Effect of green tea on pharmacokinetics of 5-fluorouracil in rats and pharmacodynamics in human cell lines in vitro

Food Chem Toxicol. 2011 Jun;49(6):1410-5. doi: 10.1016/j.fct.2011.03.033. Epub 2011 Mar 31.


Tea drinking is widely practiced in the world and has recently increased among cancer patients. However, the effects of concurrent consumption of tea on the bioavailability and the net therapeutic potential of co-administered chemical drugs are not clear. In this study, the effects of green tea on the pharmacokinetics of 5-fluorouracil (5-FU) in rats and the pharmacodynamics in human cell lines in vitro were studied. The pharmacokinetic experiment indicated that there was an approximately 151% increase in the maximum plasma concentration (C(max)) and an approximately 425% increase in the area under the plasma concentration curve (AUC) of 5-FU in the green tea-treated group compared with the control group. Green tea consumption increased the plasma concentration of 5-FU. In addition, the pharmacodynamics experiment showed that at the moderate dose level (equivalent to <6 cups daily in human), neither fresh green tea extract nor (-)-epigallocatechin-3-gallate (EGCG) showed significant additive effects on the cytotoxicity of 5-FU in human cell lines. The results showed that it is crucial to perform therapeutic drug monitoring (TDM) when the cancer patients have a habit of drinking green tea.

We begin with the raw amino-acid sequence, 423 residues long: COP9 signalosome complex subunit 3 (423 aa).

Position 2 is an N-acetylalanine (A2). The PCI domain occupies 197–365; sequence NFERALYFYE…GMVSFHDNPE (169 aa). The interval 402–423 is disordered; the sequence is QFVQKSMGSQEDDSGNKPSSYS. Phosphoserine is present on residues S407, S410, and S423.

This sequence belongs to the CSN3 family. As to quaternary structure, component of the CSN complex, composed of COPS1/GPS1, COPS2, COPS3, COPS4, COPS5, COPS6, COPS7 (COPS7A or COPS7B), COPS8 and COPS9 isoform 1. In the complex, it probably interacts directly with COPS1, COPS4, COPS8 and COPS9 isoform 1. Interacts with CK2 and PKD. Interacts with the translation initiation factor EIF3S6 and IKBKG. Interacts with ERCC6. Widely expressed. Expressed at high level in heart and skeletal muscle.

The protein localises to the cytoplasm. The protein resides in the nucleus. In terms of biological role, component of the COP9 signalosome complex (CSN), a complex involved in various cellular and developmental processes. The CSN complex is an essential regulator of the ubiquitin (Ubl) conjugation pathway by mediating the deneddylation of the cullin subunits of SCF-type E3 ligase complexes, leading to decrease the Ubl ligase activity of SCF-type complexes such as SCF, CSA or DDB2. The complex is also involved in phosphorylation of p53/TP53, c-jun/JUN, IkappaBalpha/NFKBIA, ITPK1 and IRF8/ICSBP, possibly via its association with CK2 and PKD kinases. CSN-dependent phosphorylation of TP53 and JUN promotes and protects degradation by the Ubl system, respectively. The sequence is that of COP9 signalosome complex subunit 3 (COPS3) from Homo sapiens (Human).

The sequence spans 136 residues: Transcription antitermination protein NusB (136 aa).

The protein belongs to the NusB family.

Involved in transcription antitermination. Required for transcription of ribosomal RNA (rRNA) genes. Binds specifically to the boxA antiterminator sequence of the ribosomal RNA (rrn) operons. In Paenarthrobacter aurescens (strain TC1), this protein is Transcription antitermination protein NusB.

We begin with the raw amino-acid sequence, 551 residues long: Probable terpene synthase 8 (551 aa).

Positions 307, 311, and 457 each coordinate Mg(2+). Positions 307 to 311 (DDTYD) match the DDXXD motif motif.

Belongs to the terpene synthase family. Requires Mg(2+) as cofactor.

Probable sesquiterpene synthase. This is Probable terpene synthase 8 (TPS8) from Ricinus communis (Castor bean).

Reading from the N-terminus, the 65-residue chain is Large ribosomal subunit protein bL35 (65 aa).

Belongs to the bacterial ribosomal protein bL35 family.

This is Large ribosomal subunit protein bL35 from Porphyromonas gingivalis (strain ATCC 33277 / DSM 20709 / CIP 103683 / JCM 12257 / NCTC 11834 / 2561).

Publication types

  • Research Support, Non-U.S. Gov't

MeSH terms

  • Animals
  • Antimetabolites, Antineoplastic / pharmacology*
  • Area Under Curve
  • Camellia sinensis / chemistry*
  • Catechin / analogs & derivatives
  • Catechin / pharmacology
  • Cell Line, Tumor
  • Cell Survival / drug effects
  • Drug Synergism
  • Fluorouracil / pharmacology*
  • Humans
  • Male
  • Neoplasms / drug therapy*
  • Neoplasms / metabolism
  • Neoplasms / pathology
  • Plant Extracts / pharmacology*
  • Rats
  • Rats, Sprague-Dawley


  • Antimetabolites, Antineoplastic
  • Plant Extracts
  • Catechin
  • epigallocatechin gallate
  • Fluorouracil